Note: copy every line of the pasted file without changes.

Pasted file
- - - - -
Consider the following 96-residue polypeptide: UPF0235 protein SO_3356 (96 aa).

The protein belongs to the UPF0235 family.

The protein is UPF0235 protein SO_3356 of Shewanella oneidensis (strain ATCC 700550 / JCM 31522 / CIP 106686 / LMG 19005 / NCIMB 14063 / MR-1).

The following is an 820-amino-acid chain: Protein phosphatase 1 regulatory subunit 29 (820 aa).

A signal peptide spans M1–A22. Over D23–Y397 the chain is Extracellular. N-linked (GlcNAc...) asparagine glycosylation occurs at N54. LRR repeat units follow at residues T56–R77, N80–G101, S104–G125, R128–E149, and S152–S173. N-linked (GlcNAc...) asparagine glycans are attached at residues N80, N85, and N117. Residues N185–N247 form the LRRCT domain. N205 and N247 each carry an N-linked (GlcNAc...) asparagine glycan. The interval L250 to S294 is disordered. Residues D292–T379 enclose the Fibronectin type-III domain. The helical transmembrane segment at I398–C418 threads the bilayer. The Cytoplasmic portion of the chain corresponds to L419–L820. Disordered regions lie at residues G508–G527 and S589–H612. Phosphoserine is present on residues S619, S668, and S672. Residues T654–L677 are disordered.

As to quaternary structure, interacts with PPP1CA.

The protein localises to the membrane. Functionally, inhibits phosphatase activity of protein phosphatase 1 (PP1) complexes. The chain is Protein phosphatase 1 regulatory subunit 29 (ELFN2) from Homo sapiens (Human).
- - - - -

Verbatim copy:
Consider the following 96-residue polypeptide: UPF0235 protein SO_3356 (96 aa).

The protein belongs to the UPF0235 family.

The protein is UPF0235 protein SO_3356 of Shewanella oneidensis (strain ATCC 700550 / JCM 31522 / CIP 106686 / LMG 19005 / NCIMB 14063 / MR-1).

The following is an 820-amino-acid chain: Protein phosphatase 1 regulatory subunit 29 (820 aa).

A signal peptide spans M1–A22. Over D23–Y397 the chain is Extracellular. N-linked (GlcNAc...) asparagine glycosylation occurs at N54. LRR repeat units follow at residues T56–R77, N80–G101, S104–G125, R128–E149, and S152–S173. N-linked (GlcNAc...) asparagine glycans are attached at residues N80, N85, and N117. Residues N185–N247 form the LRRCT domain. N205 and N247 each carry an N-linked (GlcNAc...) asparagine glycan. The interval L250 to S294 is disordered. Residues D292–T379 enclose the Fibronectin type-III domain. The helical transmembrane segment at I398–C418 threads the bilayer. The Cytoplasmic portion of the chain corresponds to L419–L820. Disordered regions lie at residues G508–G527 and S589–H612. Phosphoserine is present on residues S619, S668, and S672. Residues T654–L677 are disordered.

As to quaternary structure, interacts with PPP1CA.

The protein localises to the membrane. Functionally, inhibits phosphatase activity of protein phosphatase 1 (PP1) complexes. The chain is Protein phosphatase 1 regulatory subunit 29 (ELFN2) from Homo sapiens (Human).